This week in industry, 3D printing applications are being showcased and further developed. Use cases highlighting additive manufacturing in real-world situations offer a glimpse into what’s possible today, while researchers are at work on the developments of tomorrow. And, of course, there’s the opportunity for more innovative minds to contribute with the launch of this year’s edition of a popular redesign competition.
3D printing applications are a big deal — often literally.
Boeing and Thermwood this week showcased a massive single-piece build. The 12-foot-long tool was created with Thermwood’s LSAM (Large Scale Additive Manufacturing) machine and VLP (Vertical Layer Print, though I sincerely want this to be Very Large Print) technology. Delivered in August, the tool was made from a 20% carbon fiber-reinforced ABS for Boeing’s 777X program.
A large fountain in Russia is a-bubble again thanks to 3D printing, as AMT-SPECAVIA reveals its role in restoring the piece. The “Sheaf” fountain, in Palekh, was created by sculptor Nikolai Vasilyevich Dydykin. Following the 3D printing-enabled restoration, the fountain is now round, rather than rectangular, and features mounted underwater lights and 3D printed parapets. The 2.6-meter diameter, 2.2-meter deep fountain is thought to be the first in both Russia and the world to have been restored using construction 3D printing technology, the company reports. Of the work, the company notes:
“The construction of the facility was carried out by the assembly organization LLC IvStroyIndustriya. The fixed shuttering of the parapet was printed by the company IvStroyGarant from Ivanovo with the help of a 3D construction printer (COP-printer ‘AMT’, Construction Objects Printing) produced by the Group of Companies AMT-SPECIAVIA.”
A first in Qatar, a medical team at Sidra Medicine recently separated conjoined twins. Such operations are both complex and risky, and 3D printing has come to the aid in these cases before.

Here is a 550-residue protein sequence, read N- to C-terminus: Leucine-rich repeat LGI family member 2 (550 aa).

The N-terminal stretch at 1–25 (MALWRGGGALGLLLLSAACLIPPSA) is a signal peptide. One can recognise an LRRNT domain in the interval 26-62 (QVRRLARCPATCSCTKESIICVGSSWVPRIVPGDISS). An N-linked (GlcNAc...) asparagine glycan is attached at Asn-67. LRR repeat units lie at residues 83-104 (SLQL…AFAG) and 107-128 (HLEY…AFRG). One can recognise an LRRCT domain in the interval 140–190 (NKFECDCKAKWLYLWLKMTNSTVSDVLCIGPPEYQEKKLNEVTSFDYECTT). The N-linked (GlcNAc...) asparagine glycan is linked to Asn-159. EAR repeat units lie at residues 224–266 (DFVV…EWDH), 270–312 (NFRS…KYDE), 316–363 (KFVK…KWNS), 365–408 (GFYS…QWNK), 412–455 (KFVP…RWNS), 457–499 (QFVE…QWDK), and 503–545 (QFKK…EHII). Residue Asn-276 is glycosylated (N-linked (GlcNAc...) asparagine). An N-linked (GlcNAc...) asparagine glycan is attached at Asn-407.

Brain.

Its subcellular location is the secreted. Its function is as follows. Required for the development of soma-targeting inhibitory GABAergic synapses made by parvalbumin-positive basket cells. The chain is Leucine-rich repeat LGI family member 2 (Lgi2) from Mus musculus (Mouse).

That this application for the technology is spreading around the world showcases the localization with which 3D printing can be applied for the betterment of human life in specific areas that might not otherwise have had access to such high-tech solutions previously. This case saw the four-month-old baby boys conjoined at the liver and lower sternum.
By the numbers, the surgery saw a team of 10 medical professionals, 9 hours of procedure, 30 hours of simulation — and at least one 3D printed model detailing the boys’ anatomies for pre-surgical planning. The babies, Hamad and Tamim, are recovering well.
Metals, dissolvable implants, and data without power: researchers around the world are putting 3D printing to work to create an ever-expanding array of interesting solutions.
At Russia’s NUST MISIS, researchers have been at work enhancing 3D printing material properties to see aluminum powder meet the strength of titanium. Targeted at aerospace applications, the ultra-high-purity alumina is set to offer the density and strength benefits of difficult-to-3D-print titanium in an easier-to-handle material. Prototypes are being tested now; the aerospace industry is the target application market for the new high-strength material.
In the US, the University of Nebraska-Lincoln’s Michael Sealy is spearheading work in creating dissolvable medical implants. Work with an Optomec 3D printer enabled careful calibration and precise work as Sealy worked through different tests to create the parts with selected mechanical properties throughout, rather than just the surface as other techniques allowed. 3D printed magnesium implants, designed to degrade at different rates for different bodily applications, may offer unique opportunities for patients to heal better, including the elimination of the need for a second surgery to remove a metal implant.
Stratasys’ popular Extreme Redesign Challenge is open for entries for 2019, its 15th year of challenging students to use design for additive manufacturing (DfAM) to rethink and redesign a tool.